Aspire Educational Series: Becker Muscular Dystrophy (BMD)- Part 15

Becker muscular dystrophy (BMD) is a neuromuscular disease characterized by progressive muscle wasting and weakness due to degeneration of skeletal, smooth and cardiac muscle. This form of muscular dystrophy is named after the German doctor Peter Emil Becker who described the condition in 1955.  Becker muscular dystrophy follows x-linked recessive inheritance so it mostly affects males, but some females are affected. The clinical picture is similar to that of Duchenne muscular dystrophy (DMD). BMD is generally milder than DMD, and the onset of symptoms usually occurs later – teens or early twenties and symptoms vary greatly between affected individuals.

BMD is caused by a defect in the dystrophin gene located on the X-chromosome. The faulty gene results in a deficiency of the protein dystrophin, causing muscles to deteriorate and break down in males. While females have two copies of the X-chromosome, a defect in one can nearly always produce enough dystrophin to have normal muscle function making her a carrier. Males, however, have only one X-chromosome and therefore one dystrophin gene copy. So, a faulty dystrophin gene results in DMD or BMD.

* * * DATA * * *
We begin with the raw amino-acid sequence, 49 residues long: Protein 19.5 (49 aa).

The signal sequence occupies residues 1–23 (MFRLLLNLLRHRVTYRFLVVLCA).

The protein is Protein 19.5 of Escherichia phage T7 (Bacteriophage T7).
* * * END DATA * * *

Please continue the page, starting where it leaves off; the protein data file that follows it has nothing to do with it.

The incidence and prevalence of BMD are lower than those of DMD. The estimated incidence of BMD is 1 individual per 30,000 male births, compared with 1 individual per 3500 male births for DMD.  The prevalence of BMD is 17-27 cases per 1 million population.

Symptoms include muscle weakness of the lower body, including the legs and pelvis area, slowly gets worse, causing:

Other symptoms may include:

Muscles lose their elasticity, leading to tightness (contractures) around joints, and difficulty with stretching leg and heel muscles. Contractures can lead to skeletal deformities such as scoliosis or a curved spine. Due to the weakening of the heart muscle, people with BMD have a high risk of developing heart disease (cardiomyopathy). Many patients die, due to complications, in their mid-to-late 20s. Less than half of those with Becker MD survive to 40 years of age. Those that do are typically severely disabled.

Once BMD is suspected, diagnostic tests will be offered to establish a definite diagnosis. These may include:

No specific treatment is available for Becker muscular dystrophy but the quality of life and lifespan can be improved with appropriate care. Physical and occupational therapy can reduce or delay joint contractures. Surgery is sometimes recommended to treat contractures or scoliosis. Weight control can help to reduce stress on the heart and muscles. Corticosteroids are often prescribed to help slow down the loss of muscle function. Routine monitoring by a cardiologist is recommended.


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